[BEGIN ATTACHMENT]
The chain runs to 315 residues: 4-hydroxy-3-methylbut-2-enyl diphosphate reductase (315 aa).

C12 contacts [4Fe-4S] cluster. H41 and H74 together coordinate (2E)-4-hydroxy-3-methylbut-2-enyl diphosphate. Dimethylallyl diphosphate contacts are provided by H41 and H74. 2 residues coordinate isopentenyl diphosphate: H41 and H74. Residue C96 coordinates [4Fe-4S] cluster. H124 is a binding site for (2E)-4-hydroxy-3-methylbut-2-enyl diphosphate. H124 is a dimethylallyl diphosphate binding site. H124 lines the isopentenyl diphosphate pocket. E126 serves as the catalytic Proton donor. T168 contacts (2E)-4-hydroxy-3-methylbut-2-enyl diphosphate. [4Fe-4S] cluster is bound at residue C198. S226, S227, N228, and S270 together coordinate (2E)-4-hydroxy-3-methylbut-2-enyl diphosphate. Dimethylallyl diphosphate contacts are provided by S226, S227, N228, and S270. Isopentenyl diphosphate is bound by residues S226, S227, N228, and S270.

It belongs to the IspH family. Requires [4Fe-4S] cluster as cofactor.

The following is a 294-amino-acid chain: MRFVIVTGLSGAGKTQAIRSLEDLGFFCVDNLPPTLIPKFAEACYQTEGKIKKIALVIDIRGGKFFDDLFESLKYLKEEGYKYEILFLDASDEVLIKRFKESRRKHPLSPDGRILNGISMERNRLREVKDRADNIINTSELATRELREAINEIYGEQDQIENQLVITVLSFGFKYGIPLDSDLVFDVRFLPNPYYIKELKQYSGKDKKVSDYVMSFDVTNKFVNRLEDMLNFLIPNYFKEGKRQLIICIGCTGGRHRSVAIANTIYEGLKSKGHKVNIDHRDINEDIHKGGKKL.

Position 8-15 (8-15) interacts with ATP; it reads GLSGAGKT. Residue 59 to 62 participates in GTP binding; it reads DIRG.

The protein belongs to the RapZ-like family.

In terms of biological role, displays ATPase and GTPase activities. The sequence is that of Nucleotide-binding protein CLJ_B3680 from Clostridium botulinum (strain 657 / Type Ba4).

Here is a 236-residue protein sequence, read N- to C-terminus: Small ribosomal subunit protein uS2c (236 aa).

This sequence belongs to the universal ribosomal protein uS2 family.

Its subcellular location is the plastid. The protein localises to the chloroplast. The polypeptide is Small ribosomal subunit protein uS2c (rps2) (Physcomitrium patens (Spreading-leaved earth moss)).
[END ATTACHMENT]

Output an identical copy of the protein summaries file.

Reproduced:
The chain runs to 315 residues: 4-hydroxy-3-methylbut-2-enyl diphosphate reductase (315 aa).

C12 contacts [4Fe-4S] cluster. H41 and H74 together coordinate (2E)-4-hydroxy-3-methylbut-2-enyl diphosphate. Dimethylallyl diphosphate contacts are provided by H41 and H74. 2 residues coordinate isopentenyl diphosphate: H41 and H74. Residue C96 coordinates [4Fe-4S] cluster. H124 is a binding site for (2E)-4-hydroxy-3-methylbut-2-enyl diphosphate. H124 is a dimethylallyl diphosphate binding site. H124 lines the isopentenyl diphosphate pocket. E126 serves as the catalytic Proton donor. T168 contacts (2E)-4-hydroxy-3-methylbut-2-enyl diphosphate. [4Fe-4S] cluster is bound at residue C198. S226, S227, N228, and S270 together coordinate (2E)-4-hydroxy-3-methylbut-2-enyl diphosphate. Dimethylallyl diphosphate contacts are provided by S226, S227, N228, and S270. Isopentenyl diphosphate is bound by residues S226, S227, N228, and S270.

It belongs to the IspH family. Requires [4Fe-4S] cluster as cofactor.

The following is a 294-amino-acid chain: MRFVIVTGLSGAGKTQAIRSLEDLGFFCVDNLPPTLIPKFAEACYQTEGKIKKIALVIDIRGGKFFDDLFESLKYLKEEGYKYEILFLDASDEVLIKRFKESRRKHPLSPDGRILNGISMERNRLREVKDRADNIINTSELATRELREAINEIYGEQDQIENQLVITVLSFGFKYGIPLDSDLVFDVRFLPNPYYIKELKQYSGKDKKVSDYVMSFDVTNKFVNRLEDMLNFLIPNYFKEGKRQLIICIGCTGGRHRSVAIANTIYEGLKSKGHKVNIDHRDINEDIHKGGKKL.

Position 8-15 (8-15) interacts with ATP; it reads GLSGAGKT. Residue 59 to 62 participates in GTP binding; it reads DIRG.

The protein belongs to the RapZ-like family.

In terms of biological role, displays ATPase and GTPase activities. The sequence is that of Nucleotide-binding protein CLJ_B3680 from Clostridium botulinum (strain 657 / Type Ba4).

Here is a 236-residue protein sequence, read N- to C-terminus: Small ribosomal subunit protein uS2c (236 aa).

This sequence belongs to the universal ribosomal protein uS2 family.

Its subcellular location is the plastid. The protein localises to the chloroplast. The polypeptide is Small ribosomal subunit protein uS2c (rps2) (Physcomitrium patens (Spreading-leaved earth moss)).